Former P&G chairman A.G. Lafley and former dean of University of Toronto’s Rotman School of Management Roger Martin explain, “in our terms, a strategy is a coordinated and integrated set of five choices: a winning aspiration, where to play, how to win, core capabilities, and management systems.”
Nine Lies About Work: A Freethinking Leader’s Guide to the Real World
by Marcus Buckingham and Ashley Goodall
Conventional management practices are based on a mindset of conformity and control. The authors, in contrast, argue the key to optimum performance is encouraging individuals make the most of their idiosyncratic strengths. The authors study team performance and employee engagement for ADP Research Institute and Cisco respectively.
When More Is Not Better: Overcoming America’s Obsession with Economic Efficiency
by Roger L. Martin
Roger Martin, dean of the Rotman School of Management at the University of Toronto from 1998 to 2013, writes about a fragile imbalance in the U.S. economy and the erosion of the middle class. Major themes include efficiency vs. resilience, reductionist thinking vs. complex adaptive systems, and gaming the system. He cites examples of companies where an obsession with efficiency was catastrophic, and conversely, where slack is the secret sauce. He offers policy solutions in such areas as antitrust, taxation, stockholder voting rights, and education.
The Progress Principle: Using Small Wins to Ignite Joy, Engagement, and Creativity at Work
by Teresa Amabile and Steven Kramer
“Inner work life influences people’s performance on four dimensions: creativity, productivity, work commitment, and collegiality… Inner work life matters for companies because, no matter how brilliant a company’s strategy might be, the strategy’s execution depends on great performance by people inside the organization.”
“To a great extent, inner work life rises and falls with progress and setbacks in the work. This is the progress principle and, although it may be most obvious on the best and worst days at work, it operates every day.”
The Progress Principle is the result of primary research by two psychologists who studied 238 knowledge workers from 26 teams in 7 companies representing 3 industries over the course of a team project—generally about 4 months. Participants submitted daily diary forms to the researchers confidentially. The authors cite some positive and negative scenarios, using pseudonyms to disguise the individuals and their employers.
Nearly 40 years after the publication of the über-bestseller In Search of Excellence, Tom Peters has written his 19th book. His insights on organizational effectiveness (and dysfunction) are as relevant as ever.
“In In Search of Excellence, we defined Excellence in terms of long-term performance. But that begs a/the question. How do you achieve that long-term super-effectiveness? … Excellence is not an ‘aspiration.’ Excellence is not a ‘hill to climb.’ Excellence is the next five minutes.”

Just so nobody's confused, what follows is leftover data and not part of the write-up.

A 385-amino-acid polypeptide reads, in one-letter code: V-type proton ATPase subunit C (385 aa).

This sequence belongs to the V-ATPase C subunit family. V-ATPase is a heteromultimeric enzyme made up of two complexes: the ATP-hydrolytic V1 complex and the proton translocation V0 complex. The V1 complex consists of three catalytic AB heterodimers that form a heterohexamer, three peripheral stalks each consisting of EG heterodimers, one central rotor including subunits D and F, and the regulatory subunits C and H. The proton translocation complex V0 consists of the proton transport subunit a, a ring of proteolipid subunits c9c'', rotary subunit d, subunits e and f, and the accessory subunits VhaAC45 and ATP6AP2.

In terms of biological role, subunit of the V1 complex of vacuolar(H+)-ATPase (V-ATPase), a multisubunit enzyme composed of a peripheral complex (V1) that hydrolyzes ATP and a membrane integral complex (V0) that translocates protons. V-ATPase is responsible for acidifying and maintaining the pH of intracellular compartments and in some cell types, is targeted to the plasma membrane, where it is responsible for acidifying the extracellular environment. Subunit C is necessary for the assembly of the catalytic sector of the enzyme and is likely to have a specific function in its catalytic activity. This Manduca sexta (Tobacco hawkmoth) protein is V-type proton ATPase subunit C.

Given that Peters has two engineering degrees, an MBA, and a PhD in business, you might be surprised by his findings. “Enterprise excellence is about just two things: People. Service. Excellence = Service. Service to one’s teammates, service to one’s customers and vendors, service to our communities.”
In 2018 I reviewed The Excellence Dividend by Tom Peters. One thing I was struck with while reading that book was the astonishing number of books and articles cited throughout the text. I compiled a list of the 137 books and did a companion post called Tom Peters Reads A LOT.
Fast-forward to 2021, I just finished reading Tom’s latest book, Excellence Now: Extreme Humanism—here is my review. I’ve counted 121 books quoted or recommended in the text, listed below in order of first mention. I’ve only read 10 of these. Titles in bold link to my review. Others link to Amazon.com.
The term True North refers to “the internal compass that guides you successfully through life… It is derived from your most deeply held beliefs, your values, and the principles you lead by.” Quoting Warren Bennis, “Leadership is character.”
Everybody develops their own True North. “Today authenticity is seen as the gold standard for leadership… The reality is that no one can be authentic by trying to be like someone else. You can learn from others’ experiences, but you cannot be successful trying to be like them. People will only trust you when you are genuine and authentic.”
How to Build a Better Business Plan: A Hands-On Action Guide for Business Owners
by Alastair Thomson
One of the primary benefits of a business plan is “finding a business model that works.” Alastair Thomson, an accountant and experienced C-level executive, guides you to think from a lender’s or investor’s perspective, whether or not you are seeking outside financing. From their side of the table, would you find your business compelling?
The completed plan becomes your “roadmap” for execution. “With the right business plan, you do your thinking up-front. You know how to take advantage when new opportunities come your way and you know exactly what problem needs solving if performance veers off-course.” Thomson encourages planning for three scenarios: best-case, worst-case, and likely outcome. “The biggest danger for a pessimist is under-resourcing their business.” Continue reading “How to Build a Better Business Plan”→